Language SOS: Learn a little of the lingo

Suzan Aslan, "Beautiful Languages"

Preparing for a trip is always an exciting process, the joy of flipping through guidebooks, scrolling and fervently researching to create the perfect itinerary… There is one more thing that can connect you with your dream holiday destination and allows you to live the culture rather than be a passive observer - learning the local language!

Japanese was the 5th most popular foreign language studied on the popular platform ‘Duolingo’ in the UK in 2020, and it was the second fastest growing language, and while many first-time visitors feel anxious about getting around Japan without any Japanese, you can actually get by without knowing a lick! There are signs in both Japanese and English on public transport, shopping in convenience stores you won’t have issues with identifying food, and many others.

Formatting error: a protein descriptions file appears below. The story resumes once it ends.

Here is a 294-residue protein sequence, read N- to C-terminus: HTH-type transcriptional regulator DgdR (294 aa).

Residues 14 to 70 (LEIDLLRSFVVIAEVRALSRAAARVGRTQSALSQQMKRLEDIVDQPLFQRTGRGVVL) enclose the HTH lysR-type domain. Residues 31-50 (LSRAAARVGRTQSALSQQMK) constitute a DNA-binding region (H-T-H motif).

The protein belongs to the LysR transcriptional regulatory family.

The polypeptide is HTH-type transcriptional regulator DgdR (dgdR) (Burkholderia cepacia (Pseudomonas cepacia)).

However, studying Japanese language can help you understand the culture and impress quite a few locals on the way!  Learning a new language is a journey and you don’t need to master ALL of it to have a great time. We prepared a short guide for both people who want to get to the bottom and those of us who just want to feel more confident on their grand adventure.

Suzan Aslan, "Beautiful Languages"

Where to start?

Whether you’re going in for the long run or just want to brush up on your vocabulary, we recommend to start with some simple greetings. Pronunciation can be tricky for some so if you’re really going in, try watching some YouTube videos and repeat after them. The good news is that haggling is not necessary in Japan, so you don’t have to stay on top of your numbers! We include the Hepburn romanisation of the words for all willing first-timers. 

Japanese English Translation
Ohayo gozaimasu Good morning
Konnichiwa Good afternoon
Konbanwa Good evening
Sayonara Goodbye
Oyasumi nasai Good night
Gomennasai I'm sorry
Sumimasen Excuse me
Arigato gozaimasu Thank you
Hai Yes
Iie No
...wa doko desuka? Where is...?
Ikura desuka? How much is it?
Oishii Delicious